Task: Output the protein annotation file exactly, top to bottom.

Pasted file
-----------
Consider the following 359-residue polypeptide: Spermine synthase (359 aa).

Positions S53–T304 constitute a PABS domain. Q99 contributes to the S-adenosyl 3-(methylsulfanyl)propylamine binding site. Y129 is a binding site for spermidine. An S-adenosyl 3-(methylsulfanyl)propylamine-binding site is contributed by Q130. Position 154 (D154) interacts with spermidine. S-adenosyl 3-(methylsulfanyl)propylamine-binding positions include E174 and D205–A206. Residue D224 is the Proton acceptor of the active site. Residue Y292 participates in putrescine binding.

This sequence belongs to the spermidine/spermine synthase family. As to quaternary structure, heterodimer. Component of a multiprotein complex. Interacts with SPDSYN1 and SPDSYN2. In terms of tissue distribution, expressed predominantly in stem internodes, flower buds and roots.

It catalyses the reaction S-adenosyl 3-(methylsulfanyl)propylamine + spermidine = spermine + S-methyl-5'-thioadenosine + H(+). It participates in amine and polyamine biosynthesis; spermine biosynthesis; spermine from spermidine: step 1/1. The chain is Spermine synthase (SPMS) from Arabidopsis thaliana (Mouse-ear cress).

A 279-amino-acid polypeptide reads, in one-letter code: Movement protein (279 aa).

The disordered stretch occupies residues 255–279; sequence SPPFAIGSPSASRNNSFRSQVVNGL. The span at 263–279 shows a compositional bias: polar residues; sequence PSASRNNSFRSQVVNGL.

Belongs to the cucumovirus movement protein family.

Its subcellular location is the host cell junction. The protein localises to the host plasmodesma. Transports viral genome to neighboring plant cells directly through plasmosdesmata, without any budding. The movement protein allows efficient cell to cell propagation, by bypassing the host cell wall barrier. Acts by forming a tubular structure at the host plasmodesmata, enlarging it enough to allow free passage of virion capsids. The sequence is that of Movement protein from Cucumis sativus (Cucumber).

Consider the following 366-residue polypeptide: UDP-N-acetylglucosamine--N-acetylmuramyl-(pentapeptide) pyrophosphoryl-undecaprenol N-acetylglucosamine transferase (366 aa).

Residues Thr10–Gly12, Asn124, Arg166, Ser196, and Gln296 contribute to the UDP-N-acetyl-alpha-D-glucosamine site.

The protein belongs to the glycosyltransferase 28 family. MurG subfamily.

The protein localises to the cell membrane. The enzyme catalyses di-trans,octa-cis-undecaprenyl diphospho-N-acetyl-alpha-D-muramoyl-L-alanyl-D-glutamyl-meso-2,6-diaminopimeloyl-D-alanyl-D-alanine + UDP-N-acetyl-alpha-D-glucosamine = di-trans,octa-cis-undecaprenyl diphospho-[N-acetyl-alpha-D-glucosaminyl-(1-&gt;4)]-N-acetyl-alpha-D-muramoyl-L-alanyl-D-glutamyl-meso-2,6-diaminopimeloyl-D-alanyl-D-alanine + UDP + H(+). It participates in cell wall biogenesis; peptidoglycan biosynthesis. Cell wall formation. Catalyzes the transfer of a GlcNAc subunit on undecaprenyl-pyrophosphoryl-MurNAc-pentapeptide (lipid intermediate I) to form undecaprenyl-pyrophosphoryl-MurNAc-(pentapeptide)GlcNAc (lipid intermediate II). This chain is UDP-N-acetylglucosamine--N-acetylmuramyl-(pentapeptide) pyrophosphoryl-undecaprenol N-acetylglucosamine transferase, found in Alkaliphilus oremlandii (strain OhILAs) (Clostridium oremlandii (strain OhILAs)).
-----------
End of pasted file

Consider the following 359-residue polypeptide: Spermine synthase (359 aa).

Positions S53–T304 constitute a PABS domain. Q99 contributes to the S-adenosyl 3-(methylsulfanyl)propylamine binding site. Y129 is a binding site for spermidine. An S-adenosyl 3-(methylsulfanyl)propylamine-binding site is contributed by Q130. Position 154 (D154) interacts with spermidine. S-adenosyl 3-(methylsulfanyl)propylamine-binding positions include E174 and D205–A206. Residue D224 is the Proton acceptor of the active site. Residue Y292 participates in putrescine binding.

This sequence belongs to the spermidine/spermine synthase family. As to quaternary structure, heterodimer. Component of a multiprotein complex. Interacts with SPDSYN1 and SPDSYN2. In terms of tissue distribution, expressed predominantly in stem internodes, flower buds and roots.

It catalyses the reaction S-adenosyl 3-(methylsulfanyl)propylamine + spermidine = spermine + S-methyl-5'-thioadenosine + H(+). It participates in amine and polyamine biosynthesis; spermine biosynthesis; spermine from spermidine: step 1/1. The chain is Spermine synthase (SPMS) from Arabidopsis thaliana (Mouse-ear cress).

A 279-amino-acid polypeptide reads, in one-letter code: Movement protein (279 aa).

The disordered stretch occupies residues 255–279; sequence SPPFAIGSPSASRNNSFRSQVVNGL. The span at 263–279 shows a compositional bias: polar residues; sequence PSASRNNSFRSQVVNGL.

Belongs to the cucumovirus movement protein family.

Its subcellular location is the host cell junction. The protein localises to the host plasmodesma. Transports viral genome to neighboring plant cells directly through plasmosdesmata, without any budding. The movement protein allows efficient cell to cell propagation, by bypassing the host cell wall barrier. Acts by forming a tubular structure at the host plasmodesmata, enlarging it enough to allow free passage of virion capsids. The sequence is that of Movement protein from Cucumis sativus (Cucumber).

Consider the following 366-residue polypeptide: UDP-N-acetylglucosamine--N-acetylmuramyl-(pentapeptide) pyrophosphoryl-undecaprenol N-acetylglucosamine transferase (366 aa).

Residues Thr10–Gly12, Asn124, Arg166, Ser196, and Gln296 contribute to the UDP-N-acetyl-alpha-D-glucosamine site.

The protein belongs to the glycosyltransferase 28 family. MurG subfamily.

The protein localises to the cell membrane. The enzyme catalyses di-trans,octa-cis-undecaprenyl diphospho-N-acetyl-alpha-D-muramoyl-L-alanyl-D-glutamyl-meso-2,6-diaminopimeloyl-D-alanyl-D-alanine + UDP-N-acetyl-alpha-D-glucosamine = di-trans,octa-cis-undecaprenyl diphospho-[N-acetyl-alpha-D-glucosaminyl-(1-&gt;4)]-N-acetyl-alpha-D-muramoyl-L-alanyl-D-glutamyl-meso-2,6-diaminopimeloyl-D-alanyl-D-alanine + UDP + H(+). It participates in cell wall biogenesis; peptidoglycan biosynthesis. Cell wall formation. Catalyzes the transfer of a GlcNAc subunit on undecaprenyl-pyrophosphoryl-MurNAc-pentapeptide (lipid intermediate I) to form undecaprenyl-pyrophosphoryl-MurNAc-(pentapeptide)GlcNAc (lipid intermediate II). This chain is UDP-N-acetylglucosamine--N-acetylmuramyl-(pentapeptide) pyrophosphoryl-undecaprenol N-acetylglucosamine transferase, found in Alkaliphilus oremlandii (strain OhILAs) (Clostridium oremlandii (strain OhILAs)).